I guess this was more dramatic...?
In the next issues, Kitty saves Peter, briefly meets his father and the pair retire to an orphanage that Peter helps fund for more old-school, network television-esque scenes (but in space!). After the pair come to terms with their crazy lives and have some sex, Kitty convinces Peter that she wants to do "something bad"; specifically, steal The Black Vortex from J-Son.
Now, they don't know what the Black Vortex is at this point, only that it's valuable to J-Son. What is it? It's a magic mirror that, if you look into it and "submit" to it (basically by saying "I submit" or agreeing to it or whatever), it gives you a terrible costume re-design, ups your power levels and maybe also kinda sorta corrupts you in a vague, never-defined way.
The actual heist takes place elsewhere, and here we get the three random chapters of "Black Vortex." So this is the point where a reader presumably stops reading this collection and goes off to read the aforementioned Black Vortex collection. If you do try to read, what you'll see is The Guardians, The All-New X-Men, some random X-Men (Storm, Beast and Magik), some Starjammers, Nova, Thanos' son Thane, Mister Knife, The Slaughter Lords and The Brood all arguing over and fighting over a big magic mirror for sixty pages. But, remember, these aren't consecutive chapters, and they don't specifically focus on Star-Lord, even though those chapters may fall in his book. I guess it would be a little like watching a movie on DVD, and you skip ahead to the third scene, watch that, skip three more, watch another, skip three more, watch one more scene and then stop watching the movie.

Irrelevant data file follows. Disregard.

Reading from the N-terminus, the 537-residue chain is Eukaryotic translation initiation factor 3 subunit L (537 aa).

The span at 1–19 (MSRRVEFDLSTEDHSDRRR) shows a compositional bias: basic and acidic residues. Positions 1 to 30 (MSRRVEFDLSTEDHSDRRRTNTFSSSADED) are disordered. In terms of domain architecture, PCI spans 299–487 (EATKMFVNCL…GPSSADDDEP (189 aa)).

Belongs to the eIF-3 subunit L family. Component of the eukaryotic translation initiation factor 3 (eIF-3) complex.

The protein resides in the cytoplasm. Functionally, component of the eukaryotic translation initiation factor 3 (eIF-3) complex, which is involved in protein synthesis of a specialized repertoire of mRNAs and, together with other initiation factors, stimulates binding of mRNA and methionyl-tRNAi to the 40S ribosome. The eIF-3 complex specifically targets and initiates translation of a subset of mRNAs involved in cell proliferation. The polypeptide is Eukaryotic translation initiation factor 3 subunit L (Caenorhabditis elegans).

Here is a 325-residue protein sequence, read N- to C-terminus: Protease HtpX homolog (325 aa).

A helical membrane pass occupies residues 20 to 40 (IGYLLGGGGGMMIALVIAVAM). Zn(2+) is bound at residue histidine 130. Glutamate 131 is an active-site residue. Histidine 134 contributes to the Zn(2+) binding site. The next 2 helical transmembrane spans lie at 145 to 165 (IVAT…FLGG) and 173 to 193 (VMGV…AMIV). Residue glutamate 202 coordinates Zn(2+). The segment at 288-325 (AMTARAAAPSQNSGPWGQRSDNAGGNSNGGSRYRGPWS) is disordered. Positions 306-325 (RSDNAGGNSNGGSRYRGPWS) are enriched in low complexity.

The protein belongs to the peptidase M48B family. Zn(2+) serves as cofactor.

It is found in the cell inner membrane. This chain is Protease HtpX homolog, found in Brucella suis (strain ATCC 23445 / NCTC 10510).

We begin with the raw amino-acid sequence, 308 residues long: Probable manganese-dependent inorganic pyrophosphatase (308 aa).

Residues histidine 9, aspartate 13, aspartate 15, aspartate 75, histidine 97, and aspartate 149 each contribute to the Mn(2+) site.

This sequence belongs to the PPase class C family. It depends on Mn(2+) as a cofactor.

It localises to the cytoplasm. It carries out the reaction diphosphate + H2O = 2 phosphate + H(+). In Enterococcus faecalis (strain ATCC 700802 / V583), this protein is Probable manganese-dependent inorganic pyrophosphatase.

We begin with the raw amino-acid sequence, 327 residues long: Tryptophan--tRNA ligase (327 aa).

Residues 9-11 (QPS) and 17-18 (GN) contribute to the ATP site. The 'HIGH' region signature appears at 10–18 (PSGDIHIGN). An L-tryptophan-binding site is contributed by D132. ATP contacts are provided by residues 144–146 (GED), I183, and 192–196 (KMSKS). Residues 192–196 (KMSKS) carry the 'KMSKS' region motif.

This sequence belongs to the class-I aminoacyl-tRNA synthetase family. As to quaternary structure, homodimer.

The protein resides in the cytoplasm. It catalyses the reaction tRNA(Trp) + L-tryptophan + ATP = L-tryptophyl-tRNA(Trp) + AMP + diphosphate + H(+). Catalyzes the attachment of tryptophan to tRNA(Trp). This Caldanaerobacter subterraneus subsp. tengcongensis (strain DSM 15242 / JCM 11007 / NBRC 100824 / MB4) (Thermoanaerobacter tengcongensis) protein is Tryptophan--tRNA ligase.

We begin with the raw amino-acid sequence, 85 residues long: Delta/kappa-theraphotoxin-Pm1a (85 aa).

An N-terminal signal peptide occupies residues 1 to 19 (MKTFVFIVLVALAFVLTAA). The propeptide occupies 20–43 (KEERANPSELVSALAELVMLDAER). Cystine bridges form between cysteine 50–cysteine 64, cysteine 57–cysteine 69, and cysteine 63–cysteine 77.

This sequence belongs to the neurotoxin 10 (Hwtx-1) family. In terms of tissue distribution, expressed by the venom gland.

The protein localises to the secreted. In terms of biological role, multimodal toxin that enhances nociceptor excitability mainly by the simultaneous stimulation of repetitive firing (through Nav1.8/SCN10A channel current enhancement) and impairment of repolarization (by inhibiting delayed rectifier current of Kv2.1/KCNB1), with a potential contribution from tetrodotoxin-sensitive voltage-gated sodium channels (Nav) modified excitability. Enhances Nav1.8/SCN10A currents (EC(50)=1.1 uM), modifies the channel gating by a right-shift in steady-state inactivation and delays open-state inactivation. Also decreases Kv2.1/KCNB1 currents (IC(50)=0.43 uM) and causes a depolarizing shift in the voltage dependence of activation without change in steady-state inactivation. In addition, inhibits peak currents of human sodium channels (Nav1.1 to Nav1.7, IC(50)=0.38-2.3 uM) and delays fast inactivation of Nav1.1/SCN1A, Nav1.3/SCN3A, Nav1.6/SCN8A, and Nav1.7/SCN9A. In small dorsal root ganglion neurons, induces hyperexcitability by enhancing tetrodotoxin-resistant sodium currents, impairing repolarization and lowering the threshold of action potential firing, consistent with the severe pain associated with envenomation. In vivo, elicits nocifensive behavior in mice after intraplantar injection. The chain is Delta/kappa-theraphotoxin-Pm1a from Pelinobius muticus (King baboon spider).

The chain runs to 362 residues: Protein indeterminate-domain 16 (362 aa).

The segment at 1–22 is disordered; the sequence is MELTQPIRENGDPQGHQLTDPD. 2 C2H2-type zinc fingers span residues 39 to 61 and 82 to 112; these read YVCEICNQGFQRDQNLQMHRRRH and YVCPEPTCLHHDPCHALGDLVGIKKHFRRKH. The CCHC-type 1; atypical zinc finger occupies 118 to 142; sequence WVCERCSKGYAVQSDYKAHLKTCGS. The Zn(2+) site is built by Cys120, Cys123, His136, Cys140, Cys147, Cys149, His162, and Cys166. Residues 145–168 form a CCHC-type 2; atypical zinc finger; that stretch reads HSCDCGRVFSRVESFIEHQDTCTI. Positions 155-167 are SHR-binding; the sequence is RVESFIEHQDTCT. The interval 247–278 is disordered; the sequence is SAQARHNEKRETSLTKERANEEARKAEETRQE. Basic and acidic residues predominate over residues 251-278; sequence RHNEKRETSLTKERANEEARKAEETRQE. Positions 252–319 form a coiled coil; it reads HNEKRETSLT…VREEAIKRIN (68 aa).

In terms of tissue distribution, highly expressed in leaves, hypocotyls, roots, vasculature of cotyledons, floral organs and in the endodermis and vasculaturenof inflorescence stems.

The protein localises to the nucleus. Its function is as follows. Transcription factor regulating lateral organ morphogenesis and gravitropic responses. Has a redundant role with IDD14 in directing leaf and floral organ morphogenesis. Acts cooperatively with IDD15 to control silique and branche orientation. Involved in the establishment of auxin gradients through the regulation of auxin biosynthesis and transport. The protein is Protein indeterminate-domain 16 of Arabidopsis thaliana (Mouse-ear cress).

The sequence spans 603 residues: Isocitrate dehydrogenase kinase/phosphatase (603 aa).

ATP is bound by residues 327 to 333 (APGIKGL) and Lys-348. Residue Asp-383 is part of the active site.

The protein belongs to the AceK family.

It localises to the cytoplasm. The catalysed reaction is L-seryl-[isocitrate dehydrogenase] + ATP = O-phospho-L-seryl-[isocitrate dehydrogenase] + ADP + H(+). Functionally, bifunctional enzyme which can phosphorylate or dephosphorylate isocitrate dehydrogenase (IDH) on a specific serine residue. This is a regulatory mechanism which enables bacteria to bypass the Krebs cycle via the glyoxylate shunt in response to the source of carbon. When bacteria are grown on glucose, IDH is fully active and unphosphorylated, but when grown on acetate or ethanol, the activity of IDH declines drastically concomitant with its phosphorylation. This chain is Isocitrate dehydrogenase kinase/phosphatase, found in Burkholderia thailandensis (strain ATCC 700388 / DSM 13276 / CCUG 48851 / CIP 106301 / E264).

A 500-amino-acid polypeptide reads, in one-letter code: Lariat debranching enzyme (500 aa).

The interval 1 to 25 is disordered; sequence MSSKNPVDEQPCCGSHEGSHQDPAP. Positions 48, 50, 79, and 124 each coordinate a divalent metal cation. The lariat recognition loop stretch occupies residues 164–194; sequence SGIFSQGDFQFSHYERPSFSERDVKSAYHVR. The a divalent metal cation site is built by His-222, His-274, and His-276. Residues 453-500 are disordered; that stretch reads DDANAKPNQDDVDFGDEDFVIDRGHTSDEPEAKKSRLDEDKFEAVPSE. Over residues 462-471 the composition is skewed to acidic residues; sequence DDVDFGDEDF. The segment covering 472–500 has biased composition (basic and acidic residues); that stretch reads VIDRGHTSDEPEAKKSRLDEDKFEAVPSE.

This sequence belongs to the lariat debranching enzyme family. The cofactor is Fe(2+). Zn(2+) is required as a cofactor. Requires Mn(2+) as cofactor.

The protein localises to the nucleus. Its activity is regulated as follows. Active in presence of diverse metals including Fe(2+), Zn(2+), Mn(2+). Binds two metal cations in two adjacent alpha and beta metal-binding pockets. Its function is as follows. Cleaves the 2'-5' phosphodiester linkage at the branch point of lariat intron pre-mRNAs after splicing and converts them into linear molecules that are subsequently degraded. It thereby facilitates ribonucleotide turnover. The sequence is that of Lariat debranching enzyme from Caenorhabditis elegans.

In the final chapter, Star-Lord doesn't appear at all. He can't, really, as it would ruin his big moment at the end of "Black Vortex," probably one of the biggest moments in the character's fictional life up until this point. So instead it features his half-sister Victoria visiting The Collector, who now looks just like he did in the Guardians movie, and bargaining with him to retrieve the body of J-Son, who kinda sorta died at the end of "Black Vortex" (which you wouldn't know from reading this book). Actually, he just gets encased in super-amber by Thane, son of Thanos, so he's only "dead" in the sense that, say, Han Solo was at between the end of Empire and the second act of Jedi was dead, or Wolverine is in the pre-Secret Wars Marvel Universe is dead.
She does this by dancing so well that she makes The Collector cry, and he collects the single tear he sheds (That's actually my favorite part of the issue...maybe because it's the only really good part of it).
Artists Freddie Williams II, Paco Diaz, Andrea Sorrentino and Paco Medina (with inker Juan Vlasco) draw this damn thing, and they all do a fine job. That's a lot of different artists, really, but they are all well within the same or at least similar aesthetic ballparks (Sorrentino sticks out, but is employed in such a way that it doesn't matter). The fact that almost half of the book isn't meant to be read anyway further distracts from the change in artists.